No Role Model [Fascinating Person from last week’s issue] Jada quoted: “I want to be a role model for girls who are interested in being in the outdoors.” I enjoy being in the outdoors, but I don’t want to kill animals for trophy...

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Zoo-De-Mackinac kicks up a notch

Kristi Kates - May 16th, 2011
Zoo-De-Mackinac Kicks Up a Notch: 3,500 cyclists ready to roll this weekend
By Kristi Kates
It was 22 years ago - 1989, to be precise - that Greg Drawbaugh got a new mountain bike and decided to celebrate that purchase with a little more than a ride ‘round the block.
“I’d ridden the road from Harbor Springs to Mackinaw City a couple of times,” Drawbaugh explains, “so with the new bike, I thought, ‘hey, let’s go bike this thing,’ but with some friends this time. We talked five friends into doing it and went over to the island afterwards.”
The following year, Drawbaugh wrote up “a little one-page flier,” and sent it out to more friends, calling them to meet at the hotel parking lot at Boyne Highlands.
“We had 80 people show up,” Drawbaugh chuckles.

SEVEN THOUSAND WHEELS
From 5 to 80, the experience just kept growing as the years passed. The people who wanted to participate in this wheeled trek from Harbor Springs to Mackinaw went up to 350 people… then 400. Last year 3,000 cyclists did what’s now called the Zoo-de-Mackinac, and owner/coordinator Drawbaugh (his day job is as an accountant) expects 3,500 this year for the 2011 edition of the event, on May 21.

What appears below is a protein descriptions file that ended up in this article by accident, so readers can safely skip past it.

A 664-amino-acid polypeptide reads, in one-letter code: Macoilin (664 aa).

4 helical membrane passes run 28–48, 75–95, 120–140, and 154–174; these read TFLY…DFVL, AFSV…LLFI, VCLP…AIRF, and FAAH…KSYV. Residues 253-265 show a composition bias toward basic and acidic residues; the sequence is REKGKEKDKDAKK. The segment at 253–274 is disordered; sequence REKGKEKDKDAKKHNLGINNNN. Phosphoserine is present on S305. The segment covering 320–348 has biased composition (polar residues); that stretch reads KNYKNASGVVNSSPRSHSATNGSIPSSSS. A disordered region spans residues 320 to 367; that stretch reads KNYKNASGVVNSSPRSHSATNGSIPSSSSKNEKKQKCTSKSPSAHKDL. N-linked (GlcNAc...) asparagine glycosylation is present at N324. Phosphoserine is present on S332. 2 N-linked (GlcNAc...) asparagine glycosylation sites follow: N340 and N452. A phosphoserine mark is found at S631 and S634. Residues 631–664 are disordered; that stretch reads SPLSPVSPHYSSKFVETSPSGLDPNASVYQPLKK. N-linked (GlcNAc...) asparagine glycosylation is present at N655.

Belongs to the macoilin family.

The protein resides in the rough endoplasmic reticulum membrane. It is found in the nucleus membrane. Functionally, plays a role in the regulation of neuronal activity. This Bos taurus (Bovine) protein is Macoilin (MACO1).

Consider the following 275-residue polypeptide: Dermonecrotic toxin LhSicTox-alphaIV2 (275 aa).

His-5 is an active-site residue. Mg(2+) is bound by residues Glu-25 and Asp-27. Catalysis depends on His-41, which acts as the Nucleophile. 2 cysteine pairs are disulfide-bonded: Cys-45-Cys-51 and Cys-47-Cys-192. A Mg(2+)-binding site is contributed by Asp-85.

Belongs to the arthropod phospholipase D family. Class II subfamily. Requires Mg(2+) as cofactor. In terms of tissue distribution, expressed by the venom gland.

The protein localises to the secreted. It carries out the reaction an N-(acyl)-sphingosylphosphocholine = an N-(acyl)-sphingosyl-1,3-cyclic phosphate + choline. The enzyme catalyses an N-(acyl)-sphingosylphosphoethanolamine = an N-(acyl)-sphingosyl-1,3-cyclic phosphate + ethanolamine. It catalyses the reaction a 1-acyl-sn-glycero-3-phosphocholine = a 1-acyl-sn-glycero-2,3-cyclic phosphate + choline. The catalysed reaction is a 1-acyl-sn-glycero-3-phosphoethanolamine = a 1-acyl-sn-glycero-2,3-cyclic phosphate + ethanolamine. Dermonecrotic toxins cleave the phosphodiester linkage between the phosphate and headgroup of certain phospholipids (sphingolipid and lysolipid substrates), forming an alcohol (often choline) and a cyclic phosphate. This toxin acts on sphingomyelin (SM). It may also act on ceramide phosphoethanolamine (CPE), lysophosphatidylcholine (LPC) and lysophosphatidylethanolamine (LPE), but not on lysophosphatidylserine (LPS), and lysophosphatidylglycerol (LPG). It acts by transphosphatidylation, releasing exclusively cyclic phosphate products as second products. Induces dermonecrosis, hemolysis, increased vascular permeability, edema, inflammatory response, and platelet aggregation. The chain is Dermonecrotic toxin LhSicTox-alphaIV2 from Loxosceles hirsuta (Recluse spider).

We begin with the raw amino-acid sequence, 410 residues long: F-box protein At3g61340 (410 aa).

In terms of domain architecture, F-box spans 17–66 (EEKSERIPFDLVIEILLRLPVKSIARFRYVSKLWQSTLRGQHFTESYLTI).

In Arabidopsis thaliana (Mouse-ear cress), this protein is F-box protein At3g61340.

Not bad at all for someone who just wanted to add a little camaraderie to his own bike trip, although Drawbaugh says he had no idea it would get to this extensive of an event.
“Well, we did it just for fun at first,” he says, “and then, after it started getting bigger, after a couple hundred people, I started worrying that someone would get hurt, so we charged an entry fee so we could get some insurance.”

FIFTY-ONE MILES
Now a full-blown business, the Zoo-de-Mackinac’s participation fees cover a wide range of costs for Drawbaugh and his team, including rental facilities, the Zoo-de-Mackinac website, the staff themselves (mostly friends and relatives), and support vehicles for the event.
“We have three or four vehicles out there during the day to help people with breakdowns and flat tires and such,” he says, “a support crew, basically.”
Some people even travel Up North with their friends just for the fun of it, even though they’re not biking the route themselves, but will instead drive along in their cars as a support structure of their own for family and friends who are pedaling their way through.
The Zoo-de-Mackinac course sticks close to its beginnings, still starting right at Boyne Highlands, crossing a little of the countryside, and then heading west out to M-119, past Sturgeon Bay and then inland and up to Mackinaw City.